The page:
Three prominent historically Black colleges and universities, Morehouse College, Spelman College and Prairie View A&M University, plan to invest more money in faculty development after receiving several grants totaling $3 million from the Carnegie Corporation of New York, the Andrew W. Mellon Foundation and the Rockefeller Foundation.
The grants come at a time when the faculty market, especially at HBCUs, is becoming increasingly competitive.
“The single most important indicator of a successful university is its faculty,” said Prairie View A&M University president Dr. Ruth J. Simmons. “If historically Black colleges and universities wish to compete on a global level for top students, grant funding, awards and recognition, we must pay particular attention to how we recruit, develop and retain highly qualified faculty.”
Dr. Ruth Simmons
Spelman College, which is widely recognized as the country’s chief producer of Black women in STEM, received $500,000 from the Carnegie Corporation as well as another $500,000 from the Rockefeller Foundation. Among other plans, the school said it intends to use the funds to support “Distinguished Scholar/Maker” grants, course-release funding for academic departments, seed grants for curriculum development in data science and research grants.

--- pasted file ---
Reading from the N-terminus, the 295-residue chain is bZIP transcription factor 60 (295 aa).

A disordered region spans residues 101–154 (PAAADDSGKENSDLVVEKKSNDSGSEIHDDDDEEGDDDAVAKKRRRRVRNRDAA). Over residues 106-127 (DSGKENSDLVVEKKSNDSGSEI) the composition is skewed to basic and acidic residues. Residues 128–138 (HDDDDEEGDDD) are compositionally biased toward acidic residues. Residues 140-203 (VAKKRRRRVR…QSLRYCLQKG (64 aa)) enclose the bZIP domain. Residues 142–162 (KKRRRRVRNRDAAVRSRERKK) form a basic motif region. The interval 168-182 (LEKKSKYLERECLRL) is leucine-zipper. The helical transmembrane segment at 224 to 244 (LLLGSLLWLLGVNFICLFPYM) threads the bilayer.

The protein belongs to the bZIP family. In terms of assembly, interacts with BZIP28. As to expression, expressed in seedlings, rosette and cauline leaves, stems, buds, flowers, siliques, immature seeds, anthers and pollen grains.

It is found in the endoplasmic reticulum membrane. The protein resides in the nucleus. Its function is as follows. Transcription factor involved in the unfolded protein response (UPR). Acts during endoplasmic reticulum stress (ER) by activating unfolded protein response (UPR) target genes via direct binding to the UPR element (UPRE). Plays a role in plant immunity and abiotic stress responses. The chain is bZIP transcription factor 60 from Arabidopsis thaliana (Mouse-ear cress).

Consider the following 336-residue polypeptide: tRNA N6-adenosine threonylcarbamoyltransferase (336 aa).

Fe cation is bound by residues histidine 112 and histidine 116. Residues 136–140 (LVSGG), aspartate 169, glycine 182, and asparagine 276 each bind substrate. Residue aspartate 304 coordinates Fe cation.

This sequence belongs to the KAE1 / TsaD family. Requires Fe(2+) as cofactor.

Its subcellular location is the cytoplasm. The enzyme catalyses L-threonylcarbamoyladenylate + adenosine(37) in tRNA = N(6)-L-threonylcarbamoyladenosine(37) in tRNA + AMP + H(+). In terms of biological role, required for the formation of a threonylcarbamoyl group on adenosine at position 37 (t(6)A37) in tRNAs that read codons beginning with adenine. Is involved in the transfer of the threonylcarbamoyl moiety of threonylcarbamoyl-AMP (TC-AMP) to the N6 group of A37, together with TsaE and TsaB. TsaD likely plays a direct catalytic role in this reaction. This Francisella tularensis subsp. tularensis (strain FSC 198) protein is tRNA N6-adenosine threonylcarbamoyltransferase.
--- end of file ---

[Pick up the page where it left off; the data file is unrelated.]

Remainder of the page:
Morehouse, the nation’s only liberal arts institution for Black men, intends to use its $1 million from the Carnegie Corporation to fund new programs such as its “Modeling 21st Century Faculty Development at HBCUs.” The school hopes the program will make it more competitive “by providing funds for start-up packages and robust opportunities for faculty growth and development.” In addition, the school plans to reduce the teaching loads for its current faculty.